Model, actor and singer Jonathan D. Lovitz found himself excused from jury duty in New York this past week because he voiced his concern that, given that he, a gay man, is made a second class citizen by the state denying him the right to marry and adopt, he could not judge another citizen impartially.
Jonathan wrote on his Facebook (via Justin, Plus One):
“Just had an intense day at jury duty. During voir dire we were asked who would not be impartial. I raised my hand and said “since I can’t get married or adopt a child in the state of New York, I can’t possibly be an impartial judge of a citizen when I am considered a second class one in the eyes of this justice system.” You wouldn’t believe how people in the room reacted.”
Of course, the minute Jonathan’s impartiality was in question he was let go.
Some may call this a case of introducing one’s sexual orientation into a sphere where it has no place, but given that even if gay people are allowed to marry, they are denied the 1049 or so federal rights and benefits of marriage because of the Defense of Marriage Act; that in New York, as in the majority of other states, gay and lesbian people are not allowed to marry or have their partnerships recognized and can not therefore access state-sanctioned rights including, often, the right to adopt; and that, without federal LGBT-inclusive employment nondiscrimination rules, employers in a majority of states can still fire people solely on the basis of their sexuality or gender identity, it becomes apparent that a small act such as this to protest such pervasive inequality takes on a greater significance.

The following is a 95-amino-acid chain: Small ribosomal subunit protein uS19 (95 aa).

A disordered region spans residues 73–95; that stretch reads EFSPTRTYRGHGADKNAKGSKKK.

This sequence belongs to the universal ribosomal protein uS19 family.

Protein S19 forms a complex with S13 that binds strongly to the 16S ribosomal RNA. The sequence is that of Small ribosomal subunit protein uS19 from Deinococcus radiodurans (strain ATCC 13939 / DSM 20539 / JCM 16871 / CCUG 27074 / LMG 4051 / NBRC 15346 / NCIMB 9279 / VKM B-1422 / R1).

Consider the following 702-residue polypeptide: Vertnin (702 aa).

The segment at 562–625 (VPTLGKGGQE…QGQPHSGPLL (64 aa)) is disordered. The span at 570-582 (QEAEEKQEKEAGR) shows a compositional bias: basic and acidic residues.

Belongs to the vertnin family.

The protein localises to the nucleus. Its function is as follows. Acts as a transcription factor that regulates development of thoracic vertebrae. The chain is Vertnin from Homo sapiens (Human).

The Human Rights Campaign is running an initiative calling on the New York Legislature to take up the issue of marriage equality, with a number of high-profiled figures having joined the campaign.
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